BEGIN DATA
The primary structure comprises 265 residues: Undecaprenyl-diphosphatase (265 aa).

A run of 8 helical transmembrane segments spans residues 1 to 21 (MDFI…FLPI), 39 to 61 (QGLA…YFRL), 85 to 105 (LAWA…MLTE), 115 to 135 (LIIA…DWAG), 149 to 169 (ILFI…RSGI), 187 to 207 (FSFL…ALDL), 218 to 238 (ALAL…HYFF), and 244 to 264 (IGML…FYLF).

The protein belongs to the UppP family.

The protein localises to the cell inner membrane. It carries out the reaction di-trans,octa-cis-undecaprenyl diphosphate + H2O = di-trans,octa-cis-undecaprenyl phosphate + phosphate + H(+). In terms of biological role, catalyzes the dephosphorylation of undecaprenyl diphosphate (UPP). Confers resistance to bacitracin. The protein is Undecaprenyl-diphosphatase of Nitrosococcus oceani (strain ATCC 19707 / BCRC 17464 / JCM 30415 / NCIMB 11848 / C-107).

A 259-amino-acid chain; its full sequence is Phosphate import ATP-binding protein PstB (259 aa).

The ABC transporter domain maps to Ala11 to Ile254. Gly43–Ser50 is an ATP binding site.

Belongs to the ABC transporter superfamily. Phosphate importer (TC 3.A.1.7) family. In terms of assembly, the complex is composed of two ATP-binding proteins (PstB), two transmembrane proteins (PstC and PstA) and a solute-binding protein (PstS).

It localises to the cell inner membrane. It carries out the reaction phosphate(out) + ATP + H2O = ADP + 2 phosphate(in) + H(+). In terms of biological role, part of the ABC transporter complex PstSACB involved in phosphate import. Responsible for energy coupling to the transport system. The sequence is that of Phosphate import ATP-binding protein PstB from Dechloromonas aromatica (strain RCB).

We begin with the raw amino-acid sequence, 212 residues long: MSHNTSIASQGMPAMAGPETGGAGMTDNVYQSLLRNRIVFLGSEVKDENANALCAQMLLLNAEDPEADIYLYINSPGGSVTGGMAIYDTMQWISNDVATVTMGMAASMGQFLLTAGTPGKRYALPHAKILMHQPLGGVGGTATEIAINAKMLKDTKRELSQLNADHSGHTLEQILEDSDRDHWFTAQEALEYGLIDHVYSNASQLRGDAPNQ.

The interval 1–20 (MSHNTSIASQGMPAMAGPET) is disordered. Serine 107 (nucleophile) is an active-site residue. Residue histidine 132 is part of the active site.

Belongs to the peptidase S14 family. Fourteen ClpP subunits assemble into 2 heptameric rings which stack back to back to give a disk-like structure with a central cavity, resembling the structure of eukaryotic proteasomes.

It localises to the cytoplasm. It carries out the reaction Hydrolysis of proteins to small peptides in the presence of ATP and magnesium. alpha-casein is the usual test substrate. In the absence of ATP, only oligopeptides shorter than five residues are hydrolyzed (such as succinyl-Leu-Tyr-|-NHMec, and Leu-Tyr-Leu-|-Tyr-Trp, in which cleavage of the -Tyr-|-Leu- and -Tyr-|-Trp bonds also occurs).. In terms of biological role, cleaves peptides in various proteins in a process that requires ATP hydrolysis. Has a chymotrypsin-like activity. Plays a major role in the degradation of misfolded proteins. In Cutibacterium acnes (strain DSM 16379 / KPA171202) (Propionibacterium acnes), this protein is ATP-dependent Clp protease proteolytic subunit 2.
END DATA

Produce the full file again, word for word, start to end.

The primary structure comprises 265 residues: Undecaprenyl-diphosphatase (265 aa).

A run of 8 helical transmembrane segments spans residues 1 to 21 (MDFI…FLPI), 39 to 61 (QGLA…YFRL), 85 to 105 (LAWA…MLTE), 115 to 135 (LIIA…DWAG), 149 to 169 (ILFI…RSGI), 187 to 207 (FSFL…ALDL), 218 to 238 (ALAL…HYFF), and 244 to 264 (IGML…FYLF).

The protein belongs to the UppP family.

The protein localises to the cell inner membrane. It carries out the reaction di-trans,octa-cis-undecaprenyl diphosphate + H2O = di-trans,octa-cis-undecaprenyl phosphate + phosphate + H(+). In terms of biological role, catalyzes the dephosphorylation of undecaprenyl diphosphate (UPP). Confers resistance to bacitracin. The protein is Undecaprenyl-diphosphatase of Nitrosococcus oceani (strain ATCC 19707 / BCRC 17464 / JCM 30415 / NCIMB 11848 / C-107).

A 259-amino-acid chain; its full sequence is Phosphate import ATP-binding protein PstB (259 aa).

The ABC transporter domain maps to Ala11 to Ile254. Gly43–Ser50 is an ATP binding site.

Belongs to the ABC transporter superfamily. Phosphate importer (TC 3.A.1.7) family. In terms of assembly, the complex is composed of two ATP-binding proteins (PstB), two transmembrane proteins (PstC and PstA) and a solute-binding protein (PstS).

It localises to the cell inner membrane. It carries out the reaction phosphate(out) + ATP + H2O = ADP + 2 phosphate(in) + H(+). In terms of biological role, part of the ABC transporter complex PstSACB involved in phosphate import. Responsible for energy coupling to the transport system. The sequence is that of Phosphate import ATP-binding protein PstB from Dechloromonas aromatica (strain RCB).

We begin with the raw amino-acid sequence, 212 residues long: MSHNTSIASQGMPAMAGPETGGAGMTDNVYQSLLRNRIVFLGSEVKDENANALCAQMLLLNAEDPEADIYLYINSPGGSVTGGMAIYDTMQWISNDVATVTMGMAASMGQFLLTAGTPGKRYALPHAKILMHQPLGGVGGTATEIAINAKMLKDTKRELSQLNADHSGHTLEQILEDSDRDHWFTAQEALEYGLIDHVYSNASQLRGDAPNQ.

The interval 1–20 (MSHNTSIASQGMPAMAGPET) is disordered. Serine 107 (nucleophile) is an active-site residue. Residue histidine 132 is part of the active site.

Belongs to the peptidase S14 family. Fourteen ClpP subunits assemble into 2 heptameric rings which stack back to back to give a disk-like structure with a central cavity, resembling the structure of eukaryotic proteasomes.

It localises to the cytoplasm. It carries out the reaction Hydrolysis of proteins to small peptides in the presence of ATP and magnesium. alpha-casein is the usual test substrate. In the absence of ATP, only oligopeptides shorter than five residues are hydrolyzed (such as succinyl-Leu-Tyr-|-NHMec, and Leu-Tyr-Leu-|-Tyr-Trp, in which cleavage of the -Tyr-|-Leu- and -Tyr-|-Trp bonds also occurs).. In terms of biological role, cleaves peptides in various proteins in a process that requires ATP hydrolysis. Has a chymotrypsin-like activity. Plays a major role in the degradation of misfolded proteins. In Cutibacterium acnes (strain DSM 16379 / KPA171202) (Propionibacterium acnes), this protein is ATP-dependent Clp protease proteolytic subunit 2.